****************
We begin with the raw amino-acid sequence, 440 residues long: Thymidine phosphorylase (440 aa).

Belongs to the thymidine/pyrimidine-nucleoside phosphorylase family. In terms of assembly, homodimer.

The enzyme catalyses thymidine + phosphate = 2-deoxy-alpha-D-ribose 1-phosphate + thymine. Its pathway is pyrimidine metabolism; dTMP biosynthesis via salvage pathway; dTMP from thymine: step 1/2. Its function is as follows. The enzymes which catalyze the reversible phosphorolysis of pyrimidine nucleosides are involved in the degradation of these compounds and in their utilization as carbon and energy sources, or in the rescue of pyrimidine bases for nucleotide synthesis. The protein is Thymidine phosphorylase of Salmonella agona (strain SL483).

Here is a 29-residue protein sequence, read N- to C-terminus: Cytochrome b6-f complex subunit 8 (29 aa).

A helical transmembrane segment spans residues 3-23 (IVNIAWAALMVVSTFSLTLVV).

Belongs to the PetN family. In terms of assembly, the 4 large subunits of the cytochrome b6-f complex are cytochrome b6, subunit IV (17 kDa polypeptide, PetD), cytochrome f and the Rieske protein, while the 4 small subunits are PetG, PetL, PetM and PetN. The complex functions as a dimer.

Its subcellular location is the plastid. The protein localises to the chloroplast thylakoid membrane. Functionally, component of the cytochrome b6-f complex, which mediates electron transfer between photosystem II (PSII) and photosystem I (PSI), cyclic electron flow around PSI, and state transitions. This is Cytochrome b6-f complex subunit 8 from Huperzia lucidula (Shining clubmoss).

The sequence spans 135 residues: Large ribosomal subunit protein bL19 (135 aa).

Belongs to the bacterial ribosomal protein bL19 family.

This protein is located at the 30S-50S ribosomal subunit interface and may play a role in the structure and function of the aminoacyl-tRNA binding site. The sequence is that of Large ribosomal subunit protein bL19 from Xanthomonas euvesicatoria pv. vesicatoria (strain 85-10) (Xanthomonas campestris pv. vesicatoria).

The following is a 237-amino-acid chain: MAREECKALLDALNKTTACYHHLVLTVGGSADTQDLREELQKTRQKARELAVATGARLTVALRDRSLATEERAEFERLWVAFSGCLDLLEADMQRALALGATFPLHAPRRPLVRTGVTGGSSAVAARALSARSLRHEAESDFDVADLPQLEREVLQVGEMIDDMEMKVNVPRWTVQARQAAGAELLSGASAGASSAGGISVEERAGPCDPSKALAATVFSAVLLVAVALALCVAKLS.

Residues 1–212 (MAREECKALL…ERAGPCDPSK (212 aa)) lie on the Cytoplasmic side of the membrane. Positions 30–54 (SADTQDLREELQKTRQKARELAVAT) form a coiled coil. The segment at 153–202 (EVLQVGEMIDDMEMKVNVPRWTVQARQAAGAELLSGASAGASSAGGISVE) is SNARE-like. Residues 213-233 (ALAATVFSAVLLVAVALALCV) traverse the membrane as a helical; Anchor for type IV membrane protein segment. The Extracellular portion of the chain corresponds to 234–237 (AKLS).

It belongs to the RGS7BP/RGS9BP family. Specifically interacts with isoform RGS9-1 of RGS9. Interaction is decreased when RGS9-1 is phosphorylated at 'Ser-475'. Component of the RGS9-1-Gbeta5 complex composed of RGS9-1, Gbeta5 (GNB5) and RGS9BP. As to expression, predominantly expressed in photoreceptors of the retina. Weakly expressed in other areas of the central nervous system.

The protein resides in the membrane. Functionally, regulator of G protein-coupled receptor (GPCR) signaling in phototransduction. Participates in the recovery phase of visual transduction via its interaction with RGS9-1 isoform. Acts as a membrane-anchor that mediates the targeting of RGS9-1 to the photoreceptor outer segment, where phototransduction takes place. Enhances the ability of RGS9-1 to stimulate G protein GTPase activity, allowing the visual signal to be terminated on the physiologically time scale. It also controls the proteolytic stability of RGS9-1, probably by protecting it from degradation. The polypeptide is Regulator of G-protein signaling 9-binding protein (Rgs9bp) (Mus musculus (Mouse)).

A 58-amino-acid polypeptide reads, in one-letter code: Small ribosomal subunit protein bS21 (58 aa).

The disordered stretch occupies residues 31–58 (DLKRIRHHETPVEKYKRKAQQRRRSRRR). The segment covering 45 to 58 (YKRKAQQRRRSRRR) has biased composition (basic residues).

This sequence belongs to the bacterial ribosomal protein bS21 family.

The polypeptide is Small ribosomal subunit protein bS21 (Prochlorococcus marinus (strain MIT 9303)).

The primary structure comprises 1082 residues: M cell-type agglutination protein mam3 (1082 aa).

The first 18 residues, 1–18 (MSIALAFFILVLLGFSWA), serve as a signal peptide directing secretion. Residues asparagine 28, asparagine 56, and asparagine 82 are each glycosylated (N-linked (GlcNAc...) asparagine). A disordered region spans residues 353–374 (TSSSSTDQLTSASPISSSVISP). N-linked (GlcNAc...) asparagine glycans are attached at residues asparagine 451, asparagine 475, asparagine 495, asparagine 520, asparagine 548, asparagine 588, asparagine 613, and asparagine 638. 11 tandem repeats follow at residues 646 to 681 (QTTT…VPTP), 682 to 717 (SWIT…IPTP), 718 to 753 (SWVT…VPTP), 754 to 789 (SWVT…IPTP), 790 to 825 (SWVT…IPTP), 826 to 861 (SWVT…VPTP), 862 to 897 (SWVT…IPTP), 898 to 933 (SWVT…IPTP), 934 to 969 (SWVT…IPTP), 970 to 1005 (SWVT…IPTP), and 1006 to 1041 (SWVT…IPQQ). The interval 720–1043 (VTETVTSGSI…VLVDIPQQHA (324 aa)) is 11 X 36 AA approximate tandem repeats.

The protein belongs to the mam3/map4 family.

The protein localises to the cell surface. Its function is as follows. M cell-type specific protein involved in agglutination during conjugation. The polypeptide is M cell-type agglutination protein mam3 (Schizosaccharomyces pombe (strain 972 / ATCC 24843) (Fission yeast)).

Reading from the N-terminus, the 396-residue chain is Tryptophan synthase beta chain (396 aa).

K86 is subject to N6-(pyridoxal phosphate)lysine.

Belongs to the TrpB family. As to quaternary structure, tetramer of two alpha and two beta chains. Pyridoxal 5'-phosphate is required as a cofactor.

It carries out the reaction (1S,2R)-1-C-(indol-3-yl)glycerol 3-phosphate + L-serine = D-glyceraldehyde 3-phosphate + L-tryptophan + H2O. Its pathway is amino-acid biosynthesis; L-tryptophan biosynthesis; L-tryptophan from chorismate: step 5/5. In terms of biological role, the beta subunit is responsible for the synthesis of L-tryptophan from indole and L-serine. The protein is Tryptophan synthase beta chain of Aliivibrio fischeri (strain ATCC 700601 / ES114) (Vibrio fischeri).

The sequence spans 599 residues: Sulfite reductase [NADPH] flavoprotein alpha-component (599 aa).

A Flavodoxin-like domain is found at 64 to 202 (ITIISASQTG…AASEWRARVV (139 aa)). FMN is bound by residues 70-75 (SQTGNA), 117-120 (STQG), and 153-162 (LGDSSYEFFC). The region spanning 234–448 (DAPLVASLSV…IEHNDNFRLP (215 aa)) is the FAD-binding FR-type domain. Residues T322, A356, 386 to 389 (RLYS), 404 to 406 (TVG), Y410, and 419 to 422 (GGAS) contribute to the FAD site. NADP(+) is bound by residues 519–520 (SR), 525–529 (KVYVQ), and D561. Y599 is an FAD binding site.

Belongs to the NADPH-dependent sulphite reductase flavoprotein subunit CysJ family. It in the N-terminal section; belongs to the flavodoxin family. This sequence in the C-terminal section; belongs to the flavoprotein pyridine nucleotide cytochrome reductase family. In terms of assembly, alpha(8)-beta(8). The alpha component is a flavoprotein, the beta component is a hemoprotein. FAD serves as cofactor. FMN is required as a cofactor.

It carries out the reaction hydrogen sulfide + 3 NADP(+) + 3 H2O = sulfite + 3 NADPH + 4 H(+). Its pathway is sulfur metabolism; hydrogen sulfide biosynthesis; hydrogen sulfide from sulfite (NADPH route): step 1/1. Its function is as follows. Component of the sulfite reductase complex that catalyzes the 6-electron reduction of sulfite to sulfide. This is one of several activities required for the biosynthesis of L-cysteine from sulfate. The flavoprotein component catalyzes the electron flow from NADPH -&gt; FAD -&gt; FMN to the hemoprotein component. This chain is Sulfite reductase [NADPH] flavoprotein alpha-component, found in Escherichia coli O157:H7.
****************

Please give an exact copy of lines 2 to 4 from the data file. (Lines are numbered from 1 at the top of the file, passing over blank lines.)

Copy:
Belongs to the thymidine/pyrimidine-nucleoside phosphorylase family. In terms of assembly, homodimer.

The enzyme catalyses thymidine + phosphate = 2-deoxy-alpha-D-ribose 1-phosphate + thymine. Its pathway is pyrimidine metabolism; dTMP biosynthesis via salvage pathway; dTMP from thymine: step 1/2. Its function is as follows. The enzymes which catalyze the reversible phosphorolysis of pyrimidine nucleosides are involved in the degradation of these compounds and in their utilization as carbon and energy sources, or in the rescue of pyrimidine bases for nucleotide synthesis. The protein is Thymidine phosphorylase of Salmonella agona (strain SL483).

Here is a 29-residue protein sequence, read N- to C-terminus: Cytochrome b6-f complex subunit 8 (29 aa).